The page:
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Teleconference Series for Inpatient Coders Focused on Converting to ICD-10

Converting from ICD-9-CM to ICD-10-CM/PCS presents both opportunities and challenges for all health care delivery entities. The scope and complexity of the classification system changes are significant and the transition requires substantial changes affecting many systems, processes, and people. Those most affected by the change will be coders and documentation improvement specialists.

In addition to learning the new classification systems, inpatient coders and documentation improvement specialists must obtain a greater understanding of biomedical science, medical terminology, interventional technologies, and pharmacology to fully utilize the specificity the new classification system has to offer.

In an effort to assist with your ICD-10 readiness, WHA is offering a nine-part monthly teleconference series, from February through October, designed specifically for hospital inpatient coders and documentation improvement specialists, to prepare them to understand the ICD-10-PCS classification system while providing system and procedure-targeted anatomy, physiology, pathophysiology, medical terminology, and detailed procedure explanations.

Online registration is now open for this series at https://www.SignUp4.net/Public/ap.aspx?EID=11WI10E&TID=TRUE6%2fBPpdzMTU7Uisc8Tg%3d%3d. Participants can register for individual sessions or for a full series at a discounted fee. For registration questions, please contact Lisa Littel at llittel@wha.org or 608-274-1820.

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Supreme Court Grants WHA’s Request to File Brief in Property Tax Exemption Case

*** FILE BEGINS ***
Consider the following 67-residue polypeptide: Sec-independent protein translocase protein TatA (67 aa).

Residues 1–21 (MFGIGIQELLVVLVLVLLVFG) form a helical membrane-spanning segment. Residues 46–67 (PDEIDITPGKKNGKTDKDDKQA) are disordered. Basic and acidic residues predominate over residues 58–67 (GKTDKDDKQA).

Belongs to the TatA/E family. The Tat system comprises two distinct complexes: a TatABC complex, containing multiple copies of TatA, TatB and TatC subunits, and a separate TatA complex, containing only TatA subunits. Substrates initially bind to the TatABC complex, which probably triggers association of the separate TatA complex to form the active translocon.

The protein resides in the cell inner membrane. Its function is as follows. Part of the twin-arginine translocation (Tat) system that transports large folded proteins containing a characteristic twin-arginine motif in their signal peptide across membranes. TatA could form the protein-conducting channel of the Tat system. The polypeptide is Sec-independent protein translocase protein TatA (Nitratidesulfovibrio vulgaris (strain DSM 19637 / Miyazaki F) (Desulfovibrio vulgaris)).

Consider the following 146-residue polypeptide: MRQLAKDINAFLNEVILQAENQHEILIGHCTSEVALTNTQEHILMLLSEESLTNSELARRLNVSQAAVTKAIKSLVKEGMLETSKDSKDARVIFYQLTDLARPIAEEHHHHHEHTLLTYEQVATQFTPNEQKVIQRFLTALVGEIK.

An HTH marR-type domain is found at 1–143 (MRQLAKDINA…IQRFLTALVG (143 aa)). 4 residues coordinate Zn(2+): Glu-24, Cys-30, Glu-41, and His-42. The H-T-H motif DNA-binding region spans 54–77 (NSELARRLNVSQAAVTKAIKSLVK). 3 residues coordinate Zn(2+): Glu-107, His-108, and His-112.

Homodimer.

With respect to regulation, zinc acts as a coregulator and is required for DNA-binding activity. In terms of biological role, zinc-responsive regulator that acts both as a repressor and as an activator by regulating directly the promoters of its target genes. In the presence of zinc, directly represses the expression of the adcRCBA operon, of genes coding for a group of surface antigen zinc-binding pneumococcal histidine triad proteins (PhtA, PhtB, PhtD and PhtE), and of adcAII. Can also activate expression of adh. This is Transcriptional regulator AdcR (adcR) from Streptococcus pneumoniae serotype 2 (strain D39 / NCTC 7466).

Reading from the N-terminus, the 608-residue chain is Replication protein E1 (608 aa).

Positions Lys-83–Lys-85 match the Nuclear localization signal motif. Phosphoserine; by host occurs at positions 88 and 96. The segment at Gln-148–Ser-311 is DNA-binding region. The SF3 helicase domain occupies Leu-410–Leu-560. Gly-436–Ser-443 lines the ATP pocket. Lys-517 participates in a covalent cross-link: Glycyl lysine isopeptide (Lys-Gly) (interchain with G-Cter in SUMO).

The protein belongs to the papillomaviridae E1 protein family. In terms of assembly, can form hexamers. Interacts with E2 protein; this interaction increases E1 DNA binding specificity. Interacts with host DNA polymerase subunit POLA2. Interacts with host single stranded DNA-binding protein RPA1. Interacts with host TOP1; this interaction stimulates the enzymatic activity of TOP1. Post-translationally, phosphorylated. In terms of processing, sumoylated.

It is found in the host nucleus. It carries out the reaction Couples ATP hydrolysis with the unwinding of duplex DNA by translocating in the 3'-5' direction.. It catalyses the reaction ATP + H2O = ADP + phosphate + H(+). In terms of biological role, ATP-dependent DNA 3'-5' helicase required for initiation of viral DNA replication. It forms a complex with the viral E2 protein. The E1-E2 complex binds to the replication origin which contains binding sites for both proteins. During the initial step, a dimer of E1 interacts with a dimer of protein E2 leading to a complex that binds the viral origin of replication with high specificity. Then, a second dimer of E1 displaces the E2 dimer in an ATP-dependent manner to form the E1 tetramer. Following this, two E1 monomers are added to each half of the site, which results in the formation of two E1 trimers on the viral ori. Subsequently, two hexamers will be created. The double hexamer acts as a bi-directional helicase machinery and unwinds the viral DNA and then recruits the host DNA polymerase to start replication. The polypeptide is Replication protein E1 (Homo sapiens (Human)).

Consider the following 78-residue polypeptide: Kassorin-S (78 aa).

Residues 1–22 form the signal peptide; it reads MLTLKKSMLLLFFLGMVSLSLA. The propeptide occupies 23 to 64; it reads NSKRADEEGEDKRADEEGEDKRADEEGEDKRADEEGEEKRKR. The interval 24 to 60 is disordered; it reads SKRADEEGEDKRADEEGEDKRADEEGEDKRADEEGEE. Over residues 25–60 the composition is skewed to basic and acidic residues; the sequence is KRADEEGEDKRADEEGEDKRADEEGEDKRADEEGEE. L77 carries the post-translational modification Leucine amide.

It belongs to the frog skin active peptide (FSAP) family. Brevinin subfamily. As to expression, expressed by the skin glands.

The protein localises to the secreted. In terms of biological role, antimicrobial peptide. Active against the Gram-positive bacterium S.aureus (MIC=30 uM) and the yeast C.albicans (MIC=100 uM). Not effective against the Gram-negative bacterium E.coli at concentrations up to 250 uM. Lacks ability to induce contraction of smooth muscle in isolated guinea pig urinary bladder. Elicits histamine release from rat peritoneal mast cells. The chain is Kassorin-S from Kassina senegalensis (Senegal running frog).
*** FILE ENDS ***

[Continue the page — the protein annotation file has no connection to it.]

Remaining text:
The Wisconsin Supreme Court this week granted WHA’s request to file an amicus brief in Covenant Healthcare System v. City of Wauwatosa, the case in which Covenant, now Wheaton Franciscan Healthcare, is appealing a decision by the Court of Appeals that denied the hospital property tax exemption for St. Joseph Hospital’s Outpatient Center. The Court of Appeals considered the case after the City appealed a decision by the Circuit Court that found the SJOC eligible for the property tax exemption.

In its request for permission to file a brief, WHA highlighted that the City has drawn a distinction between on-campus outpatient facilities, which the City acknowledges may qualify for a property tax exemption, and off-campus outpatient facilities, which the City suggests will not qualify even if they provide the same services as their on-campus counterparts. WHA emphasized that the City shifts focus from property use to property location as the determining factor in the exemption analysis.

Attorney David Edquist, von Briesen & Roper, who wrote the request to file the brief and will write the amicus brief on behalf of WHA, said, "WHA will address this shift in the context of the services that the healthcare industry and the Wisconsin legislature have traditionally considered to fall within the definition of a hospital." Edquist continued, "The legislature chose to distinguish ‘doctor’s offices’ from ‘hospitals’ when the legislature amended the nonprofit hospital exemption in 1977. WHA’s amicus brief will analyze this distinction against that historical backdrop."

In addition to WHA, the Rural Wisconsin Health Cooperative, the Wisconsin Association of Assessing Officers, and the League of Municipalities intend to file amicus briefs with the Court. A decision in the case from the Supreme Court is not expected until this summer.